We seek to create a partnership aiming to strengthen partners’ capacity to develop a youth work that can meet the health literacy needs of our targeted groups by Inclusion and Diversity; using approaches that offer potential for reaching out to and engaging targeted groups. From our previous collaborations, we came to the conclusion that our efforts are falling short on these aspects, and thus fail in meeting the needs of our targeted groups in a long-term perspective. Though our work focused a lot on needs assessment among targeted groups, it left no room for impact measurement to see whether social change is happening or not. To meet those needs, both the consortium and our targeted groups will benefit enormously from applying Impact Pathway, Participatory Action Research, and Human Rights-Based Approaches in the project implementation. The partners will meet their needs by strengthening their capacities through research, experiential learning, and sharing good practices on how programming a Youth Health Literacy Intervention must be rights-based; youth and their right to health must be at the centre of such an intervention.

So, the first stage of the project places emphasis on the purposes of the project’s Intellectual Outputs by an application of a theory of change and key human rights principles of equal rights, equal opportunities, and non-discrimination by cooperating with youth and youth communities at the local levels. The second stage places emphasis on an inclusive and diverse participatory process to identify and analyse the health problems of youth belonging to groups that often experience discrimination or inequalities while seeking health services, such as youth with disabilities, LGBTIQ youth, and youth in racial minority groups. Our participatory approach enables youth to acquire skills that enable them to make appropriate use of health information; be aware of the severity of public health situations; and understand how to protect themselves, and others, through basic actions. This is the state of being wherein, a person (a). has control over day-to-today health; (b). has the capacity to assess a risk to health and mitigate poor, risky health decisions; (c). has the capacity to track and meet their healthy behaviours and healthy lifestyles goals; and (d). has the freedom to make the choices that allow them to enjoy life.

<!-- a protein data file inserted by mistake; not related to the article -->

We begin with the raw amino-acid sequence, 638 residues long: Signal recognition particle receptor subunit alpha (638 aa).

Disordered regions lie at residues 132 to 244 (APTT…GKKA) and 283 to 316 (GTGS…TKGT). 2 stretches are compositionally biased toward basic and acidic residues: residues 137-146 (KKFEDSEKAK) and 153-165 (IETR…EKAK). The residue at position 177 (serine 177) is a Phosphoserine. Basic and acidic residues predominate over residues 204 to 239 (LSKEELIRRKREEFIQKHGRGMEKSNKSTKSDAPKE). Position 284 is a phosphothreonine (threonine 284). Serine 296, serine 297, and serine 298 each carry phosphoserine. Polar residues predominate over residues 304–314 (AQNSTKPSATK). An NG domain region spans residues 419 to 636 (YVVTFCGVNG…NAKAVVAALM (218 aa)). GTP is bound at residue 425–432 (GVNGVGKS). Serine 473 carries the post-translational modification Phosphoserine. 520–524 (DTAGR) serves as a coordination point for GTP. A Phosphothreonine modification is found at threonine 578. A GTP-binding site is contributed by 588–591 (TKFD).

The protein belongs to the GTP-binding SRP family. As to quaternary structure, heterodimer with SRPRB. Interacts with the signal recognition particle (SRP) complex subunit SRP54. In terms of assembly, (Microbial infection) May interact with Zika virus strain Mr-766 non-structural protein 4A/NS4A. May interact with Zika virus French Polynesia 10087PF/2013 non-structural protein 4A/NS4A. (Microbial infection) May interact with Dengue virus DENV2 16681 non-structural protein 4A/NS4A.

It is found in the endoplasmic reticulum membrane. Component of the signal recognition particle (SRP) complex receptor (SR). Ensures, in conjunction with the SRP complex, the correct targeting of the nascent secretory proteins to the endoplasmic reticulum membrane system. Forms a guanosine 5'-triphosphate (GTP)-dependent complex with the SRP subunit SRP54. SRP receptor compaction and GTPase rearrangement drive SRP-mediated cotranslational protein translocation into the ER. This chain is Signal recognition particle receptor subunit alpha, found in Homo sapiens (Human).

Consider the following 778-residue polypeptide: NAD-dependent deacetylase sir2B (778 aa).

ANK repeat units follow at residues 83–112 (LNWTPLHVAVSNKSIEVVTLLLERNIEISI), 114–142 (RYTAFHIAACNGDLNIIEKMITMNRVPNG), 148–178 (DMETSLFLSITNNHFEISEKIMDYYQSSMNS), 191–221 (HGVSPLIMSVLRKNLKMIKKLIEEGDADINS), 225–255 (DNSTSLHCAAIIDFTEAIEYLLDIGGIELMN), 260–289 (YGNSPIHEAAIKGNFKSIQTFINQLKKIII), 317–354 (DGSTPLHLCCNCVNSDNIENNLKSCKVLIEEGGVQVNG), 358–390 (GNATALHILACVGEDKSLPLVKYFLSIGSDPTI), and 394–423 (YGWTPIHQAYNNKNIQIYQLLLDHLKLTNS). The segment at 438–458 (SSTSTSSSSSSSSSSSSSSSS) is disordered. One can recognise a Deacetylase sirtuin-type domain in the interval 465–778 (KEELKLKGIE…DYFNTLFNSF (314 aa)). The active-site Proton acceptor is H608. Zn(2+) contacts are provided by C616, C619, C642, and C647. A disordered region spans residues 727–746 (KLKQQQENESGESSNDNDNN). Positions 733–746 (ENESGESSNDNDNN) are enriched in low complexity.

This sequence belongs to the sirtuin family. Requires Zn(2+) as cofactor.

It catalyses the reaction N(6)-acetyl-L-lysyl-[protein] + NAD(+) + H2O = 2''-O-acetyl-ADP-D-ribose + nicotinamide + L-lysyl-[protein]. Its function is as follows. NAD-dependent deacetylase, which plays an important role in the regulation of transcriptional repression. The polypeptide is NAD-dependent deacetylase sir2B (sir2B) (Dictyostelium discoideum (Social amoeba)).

Co-funded by the
Erasmus+ Programme
of the European Union

This platform has been co-funded with support from the European Commission. Thus, its content reflects the views only of the author and the commission cannot be held responsible for any use which may be made of the information contained herein.